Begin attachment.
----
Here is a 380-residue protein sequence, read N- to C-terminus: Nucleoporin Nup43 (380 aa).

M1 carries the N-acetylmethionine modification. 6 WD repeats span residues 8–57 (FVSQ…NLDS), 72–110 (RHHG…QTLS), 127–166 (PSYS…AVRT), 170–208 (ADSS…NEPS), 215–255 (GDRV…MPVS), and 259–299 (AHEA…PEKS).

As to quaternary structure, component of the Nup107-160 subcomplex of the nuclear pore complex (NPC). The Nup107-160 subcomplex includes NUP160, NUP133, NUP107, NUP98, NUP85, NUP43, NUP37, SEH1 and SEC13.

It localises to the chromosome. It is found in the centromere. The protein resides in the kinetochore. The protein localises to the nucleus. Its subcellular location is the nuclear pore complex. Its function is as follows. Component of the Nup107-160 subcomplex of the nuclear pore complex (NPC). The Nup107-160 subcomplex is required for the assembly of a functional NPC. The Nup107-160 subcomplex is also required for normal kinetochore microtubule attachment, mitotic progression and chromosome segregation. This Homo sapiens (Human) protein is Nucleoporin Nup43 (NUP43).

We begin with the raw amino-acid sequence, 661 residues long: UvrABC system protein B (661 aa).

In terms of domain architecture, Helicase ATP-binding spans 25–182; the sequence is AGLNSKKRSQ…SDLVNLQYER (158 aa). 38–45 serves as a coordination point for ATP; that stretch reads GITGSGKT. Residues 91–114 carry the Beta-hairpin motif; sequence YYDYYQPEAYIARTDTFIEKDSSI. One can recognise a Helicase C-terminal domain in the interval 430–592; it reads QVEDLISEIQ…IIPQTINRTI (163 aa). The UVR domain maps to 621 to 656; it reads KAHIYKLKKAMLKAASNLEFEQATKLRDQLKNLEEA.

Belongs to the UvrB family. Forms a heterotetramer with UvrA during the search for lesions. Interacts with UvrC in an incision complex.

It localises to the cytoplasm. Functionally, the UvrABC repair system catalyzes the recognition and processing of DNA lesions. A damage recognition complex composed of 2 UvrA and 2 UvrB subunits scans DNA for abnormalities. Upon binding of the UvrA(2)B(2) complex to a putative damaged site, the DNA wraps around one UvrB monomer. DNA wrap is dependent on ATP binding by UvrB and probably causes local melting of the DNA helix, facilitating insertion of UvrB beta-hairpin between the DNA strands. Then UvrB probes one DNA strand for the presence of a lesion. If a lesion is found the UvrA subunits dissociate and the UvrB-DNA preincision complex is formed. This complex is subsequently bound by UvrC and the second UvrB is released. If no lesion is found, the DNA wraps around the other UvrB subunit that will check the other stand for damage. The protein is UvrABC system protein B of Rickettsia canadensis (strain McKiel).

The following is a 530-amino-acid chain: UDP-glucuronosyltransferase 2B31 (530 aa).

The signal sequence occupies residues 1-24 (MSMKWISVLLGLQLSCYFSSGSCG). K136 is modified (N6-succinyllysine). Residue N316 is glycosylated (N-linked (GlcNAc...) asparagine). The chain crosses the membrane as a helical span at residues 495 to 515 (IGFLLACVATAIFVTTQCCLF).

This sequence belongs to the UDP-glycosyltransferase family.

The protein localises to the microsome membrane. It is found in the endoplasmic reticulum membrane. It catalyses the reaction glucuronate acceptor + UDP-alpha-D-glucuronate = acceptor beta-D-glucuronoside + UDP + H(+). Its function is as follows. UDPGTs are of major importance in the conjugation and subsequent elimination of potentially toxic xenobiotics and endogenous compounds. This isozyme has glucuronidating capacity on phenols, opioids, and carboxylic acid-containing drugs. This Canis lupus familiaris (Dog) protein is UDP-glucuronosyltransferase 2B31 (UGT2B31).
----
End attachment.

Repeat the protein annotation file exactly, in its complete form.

Here is a 380-residue protein sequence, read N- to C-terminus: Nucleoporin Nup43 (380 aa).

M1 carries the N-acetylmethionine modification. 6 WD repeats span residues 8–57 (FVSQ…NLDS), 72–110 (RHHG…QTLS), 127–166 (PSYS…AVRT), 170–208 (ADSS…NEPS), 215–255 (GDRV…MPVS), and 259–299 (AHEA…PEKS).

As to quaternary structure, component of the Nup107-160 subcomplex of the nuclear pore complex (NPC). The Nup107-160 subcomplex includes NUP160, NUP133, NUP107, NUP98, NUP85, NUP43, NUP37, SEH1 and SEC13.

It localises to the chromosome. It is found in the centromere. The protein resides in the kinetochore. The protein localises to the nucleus. Its subcellular location is the nuclear pore complex. Its function is as follows. Component of the Nup107-160 subcomplex of the nuclear pore complex (NPC). The Nup107-160 subcomplex is required for the assembly of a functional NPC. The Nup107-160 subcomplex is also required for normal kinetochore microtubule attachment, mitotic progression and chromosome segregation. This Homo sapiens (Human) protein is Nucleoporin Nup43 (NUP43).

We begin with the raw amino-acid sequence, 661 residues long: UvrABC system protein B (661 aa).

In terms of domain architecture, Helicase ATP-binding spans 25–182; the sequence is AGLNSKKRSQ…SDLVNLQYER (158 aa). 38–45 serves as a coordination point for ATP; that stretch reads GITGSGKT. Residues 91–114 carry the Beta-hairpin motif; sequence YYDYYQPEAYIARTDTFIEKDSSI. One can recognise a Helicase C-terminal domain in the interval 430–592; it reads QVEDLISEIQ…IIPQTINRTI (163 aa). The UVR domain maps to 621 to 656; it reads KAHIYKLKKAMLKAASNLEFEQATKLRDQLKNLEEA.

Belongs to the UvrB family. Forms a heterotetramer with UvrA during the search for lesions. Interacts with UvrC in an incision complex.

It localises to the cytoplasm. Functionally, the UvrABC repair system catalyzes the recognition and processing of DNA lesions. A damage recognition complex composed of 2 UvrA and 2 UvrB subunits scans DNA for abnormalities. Upon binding of the UvrA(2)B(2) complex to a putative damaged site, the DNA wraps around one UvrB monomer. DNA wrap is dependent on ATP binding by UvrB and probably causes local melting of the DNA helix, facilitating insertion of UvrB beta-hairpin between the DNA strands. Then UvrB probes one DNA strand for the presence of a lesion. If a lesion is found the UvrA subunits dissociate and the UvrB-DNA preincision complex is formed. This complex is subsequently bound by UvrC and the second UvrB is released. If no lesion is found, the DNA wraps around the other UvrB subunit that will check the other stand for damage. The protein is UvrABC system protein B of Rickettsia canadensis (strain McKiel).

The following is a 530-amino-acid chain: UDP-glucuronosyltransferase 2B31 (530 aa).

The signal sequence occupies residues 1-24 (MSMKWISVLLGLQLSCYFSSGSCG). K136 is modified (N6-succinyllysine). Residue N316 is glycosylated (N-linked (GlcNAc...) asparagine). The chain crosses the membrane as a helical span at residues 495 to 515 (IGFLLACVATAIFVTTQCCLF).

This sequence belongs to the UDP-glycosyltransferase family.

The protein localises to the microsome membrane. It is found in the endoplasmic reticulum membrane. It catalyses the reaction glucuronate acceptor + UDP-alpha-D-glucuronate = acceptor beta-D-glucuronoside + UDP + H(+). Its function is as follows. UDPGTs are of major importance in the conjugation and subsequent elimination of potentially toxic xenobiotics and endogenous compounds. This isozyme has glucuronidating capacity on phenols, opioids, and carboxylic acid-containing drugs. This Canis lupus familiaris (Dog) protein is UDP-glucuronosyltransferase 2B31 (UGT2B31).